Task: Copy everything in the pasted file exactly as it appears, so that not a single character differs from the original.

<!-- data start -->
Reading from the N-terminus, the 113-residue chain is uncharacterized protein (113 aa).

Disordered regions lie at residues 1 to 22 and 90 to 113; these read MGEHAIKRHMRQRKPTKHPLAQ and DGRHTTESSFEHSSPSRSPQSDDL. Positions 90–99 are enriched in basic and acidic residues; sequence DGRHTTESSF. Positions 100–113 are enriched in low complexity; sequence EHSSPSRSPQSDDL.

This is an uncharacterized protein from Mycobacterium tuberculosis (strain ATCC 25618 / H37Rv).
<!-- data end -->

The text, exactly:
Reading from the N-terminus, the 113-residue chain is uncharacterized protein (113 aa).

Disordered regions lie at residues 1 to 22 and 90 to 113; these read MGEHAIKRHMRQRKPTKHPLAQ and DGRHTTESSFEHSSPSRSPQSDDL. Positions 90–99 are enriched in basic and acidic residues; sequence DGRHTTESSF. Positions 100–113 are enriched in low complexity; sequence EHSSPSRSPQSDDL.

This is an uncharacterized protein from Mycobacterium tuberculosis (strain ATCC 25618 / H37Rv).